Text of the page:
For many families the act of buying a Christmas tree is an annual ritual - something that can be taken for granted after years of repetition. But for a small group of Oak Park children last week, picking up that pretty pine was magical.
On the afternoon of Thursday, Dec. 3, six kids from Hephzibah Children's Association went to choose a Christmas tree. The nonprofit's group home on North Boulevard is home to 26 children, ages 3-11. These are kids from across the state who have been placed in Hephzibah's care after suffering staggering abuse, neglect or family loss.
Coming from fractured homes, many of the children haven't experienced the joy of going out and picking a tree to put up for Christmas, or any other holiday traditions, said Mary Anne Brown, executive director for Hephzibah. This past Halloween, one little boy from the home had never dressed up for the holiday and asked, "Why does everyone ask what I'm going to be? I'm just a boy."
"All those things are what we remember growing up, and for our children, we have to give them those memories now," said Brown.
West Cook YMCA President and CEO Jan Pate wanted to increase her organization's efforts to help the less fortunate in the community. And along that line, the YMCA volunteered to donate a tree from its lot to Hephzibah.
The Y sells trees every year, and the proceeds go to Invest in Youth, their annual charitable support campaign. The $20,000 or so raised each year pays program fees and memberships at the Y for those who can't afford them.
The YMCA also donated 26 memberships to the children of Hephzibah's group home in September - which would cost almost $6,000 a year, at $228 for each child.
Pate, who was there to see the children choose a tree, said she could see the event becoming a yearly tradition.
"There's always something magical about being in that Christmas tree lot because it's really special when you see people picking out their tree," said Pate, who is also an Oak Park village trustee. "But when you see a group of children that never had a chance to buy a Christmas tree before, it was really heartwarming."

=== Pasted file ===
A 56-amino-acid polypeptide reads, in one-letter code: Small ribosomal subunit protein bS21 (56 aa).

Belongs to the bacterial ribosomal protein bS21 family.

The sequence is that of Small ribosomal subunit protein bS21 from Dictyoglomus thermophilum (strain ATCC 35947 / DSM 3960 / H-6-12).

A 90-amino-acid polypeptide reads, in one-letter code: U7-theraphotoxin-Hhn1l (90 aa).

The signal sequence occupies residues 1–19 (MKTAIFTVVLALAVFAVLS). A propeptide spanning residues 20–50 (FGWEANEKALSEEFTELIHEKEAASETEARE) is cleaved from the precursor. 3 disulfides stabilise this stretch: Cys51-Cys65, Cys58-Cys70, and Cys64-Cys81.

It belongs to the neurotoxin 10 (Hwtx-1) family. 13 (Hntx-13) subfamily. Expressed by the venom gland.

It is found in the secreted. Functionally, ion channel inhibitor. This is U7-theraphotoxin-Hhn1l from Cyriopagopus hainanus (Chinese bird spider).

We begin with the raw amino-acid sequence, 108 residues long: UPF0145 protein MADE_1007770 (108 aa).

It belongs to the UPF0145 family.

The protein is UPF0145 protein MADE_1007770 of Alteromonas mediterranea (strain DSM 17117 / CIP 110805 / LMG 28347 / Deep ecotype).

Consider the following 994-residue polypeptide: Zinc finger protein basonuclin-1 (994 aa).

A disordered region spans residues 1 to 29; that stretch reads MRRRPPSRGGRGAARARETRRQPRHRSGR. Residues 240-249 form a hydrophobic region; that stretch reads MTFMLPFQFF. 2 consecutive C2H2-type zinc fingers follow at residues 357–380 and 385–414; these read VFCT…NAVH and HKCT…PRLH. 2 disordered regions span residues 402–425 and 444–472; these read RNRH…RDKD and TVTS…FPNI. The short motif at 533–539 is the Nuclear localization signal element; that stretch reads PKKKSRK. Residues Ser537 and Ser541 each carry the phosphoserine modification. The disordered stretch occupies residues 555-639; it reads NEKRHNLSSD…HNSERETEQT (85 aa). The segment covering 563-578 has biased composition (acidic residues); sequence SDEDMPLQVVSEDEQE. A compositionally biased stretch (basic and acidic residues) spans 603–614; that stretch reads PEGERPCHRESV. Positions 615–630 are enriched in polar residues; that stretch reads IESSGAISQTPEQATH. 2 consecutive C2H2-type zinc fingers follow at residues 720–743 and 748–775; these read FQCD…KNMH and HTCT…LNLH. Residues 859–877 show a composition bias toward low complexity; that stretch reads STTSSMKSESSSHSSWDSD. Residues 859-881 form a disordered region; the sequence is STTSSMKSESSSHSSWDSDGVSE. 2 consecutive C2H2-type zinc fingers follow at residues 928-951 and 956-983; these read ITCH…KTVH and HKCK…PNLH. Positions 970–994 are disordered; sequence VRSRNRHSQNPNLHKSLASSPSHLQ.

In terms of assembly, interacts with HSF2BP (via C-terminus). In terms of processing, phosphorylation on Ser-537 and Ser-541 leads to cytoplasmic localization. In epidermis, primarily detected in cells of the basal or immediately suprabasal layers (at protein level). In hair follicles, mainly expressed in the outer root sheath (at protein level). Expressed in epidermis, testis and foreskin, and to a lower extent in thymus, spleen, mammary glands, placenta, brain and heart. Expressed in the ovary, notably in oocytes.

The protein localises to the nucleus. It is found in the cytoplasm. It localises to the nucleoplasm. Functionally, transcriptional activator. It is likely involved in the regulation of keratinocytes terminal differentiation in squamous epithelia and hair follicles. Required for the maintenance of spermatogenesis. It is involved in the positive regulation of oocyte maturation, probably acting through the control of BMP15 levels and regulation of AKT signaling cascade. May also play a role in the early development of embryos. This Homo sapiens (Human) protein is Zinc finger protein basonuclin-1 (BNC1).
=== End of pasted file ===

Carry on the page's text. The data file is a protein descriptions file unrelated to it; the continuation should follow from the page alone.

Six children and a few staffers from Hephzibah came to get the tree that Thursday, as the other 20 were occupied with school and other activities. Four of the six had never bought a real tree before. The group scampered around excitedly searching through the lot trying to find the right one. They kept one-upping their pick, asking for larger and larger trees.
"That's too little," one child said. "I want this one," another piped in. "Bigger," they kept repeating.
After five minutes or so of perusing, they settled on one of the tallest trees in the lot, a 10-foot-tall balsam. The kids received candy and ornaments for their new tree, which was tied on top of their van before they returned to Hephzibah a few blocks away at 946 North Blvd.
They originally planned to put the tree inside their home, but it proved to be too big. Instead, they placed it out front, right outside the children's living space.
"The kids bought the biggest one they could find, and they didn't want us to cut it," Brown said. "But there it is; it's very beautiful."
Hephzibah put lights up on the tree the day after setting it up. They're expecting to have volunteers come in this weekend to help decorate it. The children are also making ornaments, some with wishes for Santa and his elves.
As for the gifts that go under the tree, Hephzibah is holding its 23rd annual Bring-A-Gift-Party tonight at 7 p.m. at Doc Ryan's, 7432 Madison in Forest Park. For admission, attendees are asked to bring an unwrapped gift for a child 12 years old and younger, or a monetary donation.
Editor's note: Wednesday Journal is not publishing names or faces of children from Hephzibah's group home at the request of the organization.